University of the Highlands and Islands Archaeology Institute student Paul Jack is preparing to start his exciting Carnegie Vacation Scholarship project at The Cairns dig in a few weeks time.
Paul took a few minutes out from his busy day to talk me through his project which will involve working at The Cairns excavation to re-create an Iron Age furnace.
Under guidance from Martin Carruthers, I’ll first be building a traditional ‘bowl’ type furnace based upon archaeological examples from Iron Age Britain. The furnace itself will be constructed from local clay and I’ll be using some form of a bag bellows to blow air into the furnace.
The plan is then to construct a series of little thumb bowls out of the clay with varying quantities of grass, wood, stone, and hopefully bone as a temper before placing them in the furnace to be fired. This is to examine if the different temper materials affect the properties in such a way that may be beneficial, or detrimental, to the construction of a mould for bronze working. I’ll also use shell so that there is a point of overlap with Bronitsy and Hamer (1986) to compare my results against.
There is a section of academia that believe that experimental archaeology should purely be concerned with providing hard data, but there’s been a growing corpus over the past few decades focusing on interpreting the bodily experience through the archaeological record. I want to try and marry this data driven side of experimental archaeology with the experiential side of experimental archaeology.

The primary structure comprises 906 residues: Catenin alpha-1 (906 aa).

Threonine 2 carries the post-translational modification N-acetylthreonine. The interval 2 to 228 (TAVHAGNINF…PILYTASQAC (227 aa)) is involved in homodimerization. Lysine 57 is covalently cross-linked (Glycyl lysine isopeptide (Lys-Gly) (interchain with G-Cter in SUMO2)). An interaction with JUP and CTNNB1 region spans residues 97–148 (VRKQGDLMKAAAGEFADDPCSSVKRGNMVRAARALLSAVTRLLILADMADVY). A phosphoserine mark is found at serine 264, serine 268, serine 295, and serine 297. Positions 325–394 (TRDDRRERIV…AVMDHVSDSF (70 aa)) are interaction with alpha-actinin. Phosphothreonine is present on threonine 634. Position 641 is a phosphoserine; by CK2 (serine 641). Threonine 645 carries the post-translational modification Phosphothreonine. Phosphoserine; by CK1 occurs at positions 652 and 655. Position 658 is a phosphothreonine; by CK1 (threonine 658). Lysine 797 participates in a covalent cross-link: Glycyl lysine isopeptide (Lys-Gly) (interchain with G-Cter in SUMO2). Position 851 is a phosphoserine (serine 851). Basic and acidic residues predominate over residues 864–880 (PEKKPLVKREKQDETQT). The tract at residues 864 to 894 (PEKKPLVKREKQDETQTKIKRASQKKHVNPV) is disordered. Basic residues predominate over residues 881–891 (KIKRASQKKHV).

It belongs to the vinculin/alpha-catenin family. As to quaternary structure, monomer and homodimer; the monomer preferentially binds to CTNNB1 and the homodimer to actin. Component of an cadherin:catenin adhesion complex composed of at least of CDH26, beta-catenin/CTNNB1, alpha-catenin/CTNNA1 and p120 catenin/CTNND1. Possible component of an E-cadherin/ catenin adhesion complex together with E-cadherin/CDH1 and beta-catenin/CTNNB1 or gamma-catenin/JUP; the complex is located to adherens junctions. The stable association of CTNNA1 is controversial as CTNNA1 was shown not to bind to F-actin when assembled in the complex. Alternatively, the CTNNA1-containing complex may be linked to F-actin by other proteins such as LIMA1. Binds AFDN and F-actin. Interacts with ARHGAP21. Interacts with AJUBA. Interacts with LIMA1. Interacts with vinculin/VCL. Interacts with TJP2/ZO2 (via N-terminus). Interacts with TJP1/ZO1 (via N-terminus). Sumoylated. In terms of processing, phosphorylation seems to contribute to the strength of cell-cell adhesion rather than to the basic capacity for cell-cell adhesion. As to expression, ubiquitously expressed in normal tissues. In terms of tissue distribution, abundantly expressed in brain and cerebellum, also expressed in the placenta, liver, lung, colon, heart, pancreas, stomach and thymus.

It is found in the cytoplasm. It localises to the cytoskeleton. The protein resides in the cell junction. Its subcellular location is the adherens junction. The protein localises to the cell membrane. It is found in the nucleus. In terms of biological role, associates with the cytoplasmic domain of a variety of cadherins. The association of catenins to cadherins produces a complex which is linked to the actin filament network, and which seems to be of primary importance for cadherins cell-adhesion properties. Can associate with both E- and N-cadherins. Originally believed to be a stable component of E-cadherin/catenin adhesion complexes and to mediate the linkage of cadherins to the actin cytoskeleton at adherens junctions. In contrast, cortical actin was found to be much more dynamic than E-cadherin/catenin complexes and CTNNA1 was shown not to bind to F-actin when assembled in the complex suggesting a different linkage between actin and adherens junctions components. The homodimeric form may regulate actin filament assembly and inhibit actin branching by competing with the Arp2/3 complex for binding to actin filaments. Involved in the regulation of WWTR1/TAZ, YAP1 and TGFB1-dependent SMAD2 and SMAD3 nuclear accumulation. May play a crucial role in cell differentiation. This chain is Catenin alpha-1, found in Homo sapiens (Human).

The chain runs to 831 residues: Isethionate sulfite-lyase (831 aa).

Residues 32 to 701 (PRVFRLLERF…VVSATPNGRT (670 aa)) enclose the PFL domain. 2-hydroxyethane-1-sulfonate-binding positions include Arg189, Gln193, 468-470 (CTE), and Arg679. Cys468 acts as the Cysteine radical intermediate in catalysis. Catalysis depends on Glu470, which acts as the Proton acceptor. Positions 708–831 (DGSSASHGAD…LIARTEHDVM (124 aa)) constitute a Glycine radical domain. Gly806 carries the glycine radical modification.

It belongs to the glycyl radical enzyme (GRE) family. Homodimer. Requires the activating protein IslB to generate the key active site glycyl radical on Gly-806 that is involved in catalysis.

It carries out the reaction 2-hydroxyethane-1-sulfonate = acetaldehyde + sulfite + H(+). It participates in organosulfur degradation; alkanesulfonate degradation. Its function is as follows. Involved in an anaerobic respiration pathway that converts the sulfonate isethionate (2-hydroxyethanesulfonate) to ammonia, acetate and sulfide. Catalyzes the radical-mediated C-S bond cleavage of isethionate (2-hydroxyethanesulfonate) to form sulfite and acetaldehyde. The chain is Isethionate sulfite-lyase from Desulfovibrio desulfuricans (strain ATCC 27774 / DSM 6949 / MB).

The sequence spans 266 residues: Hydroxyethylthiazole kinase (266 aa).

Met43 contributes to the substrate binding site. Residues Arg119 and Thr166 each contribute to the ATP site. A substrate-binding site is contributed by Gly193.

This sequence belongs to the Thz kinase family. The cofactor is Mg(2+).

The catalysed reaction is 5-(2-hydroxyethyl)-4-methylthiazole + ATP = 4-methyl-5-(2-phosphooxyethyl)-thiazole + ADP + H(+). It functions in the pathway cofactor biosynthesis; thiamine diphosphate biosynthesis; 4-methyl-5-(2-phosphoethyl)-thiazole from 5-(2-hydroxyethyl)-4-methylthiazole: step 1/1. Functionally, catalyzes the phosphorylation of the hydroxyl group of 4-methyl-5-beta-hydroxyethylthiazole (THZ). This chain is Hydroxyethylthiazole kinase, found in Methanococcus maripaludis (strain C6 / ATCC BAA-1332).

To do this I will be reflecting on the process of constructing the furnace and processing some bog ore. I’ll also be measuring heat within the furnace (as we are doubtful about the possibility of actually being able to smelt some iron ore). This means that my ability to keep a consistent temperature within the furnace will be used as a proxy for the success of our pretend smelt.
The difficulty involved in the process coupled with the hard data produced from the temperature of the furnace will be reflected upon and will hopefully lead to a better understanding of the experience of prehistoric metalworking. The research will then progress by converting the bowl type furnace to a short shaft furnace and the whole experiment will be repeated to compare the two different furnace types.
This is of course not the first time that research has been completed concerning metal smithing at The Cairns. Three years ago Ben Price, one of MSc students created a 3D model of a pin and then cast it in bronze, revealing for the first time in 2000 years a metal article that was to be produced at The Cairns. To remind yourself of that ground breaking research check out the blog post here
The Carnegie Trust Vacation Scholarships provide funding for undergraduate students who wish to develop their own research projects over the summer.
Students learn how to manage a research project and prepare for postgraduate study and will have the opportunity to see their research results published in academic journals or presented at conferences.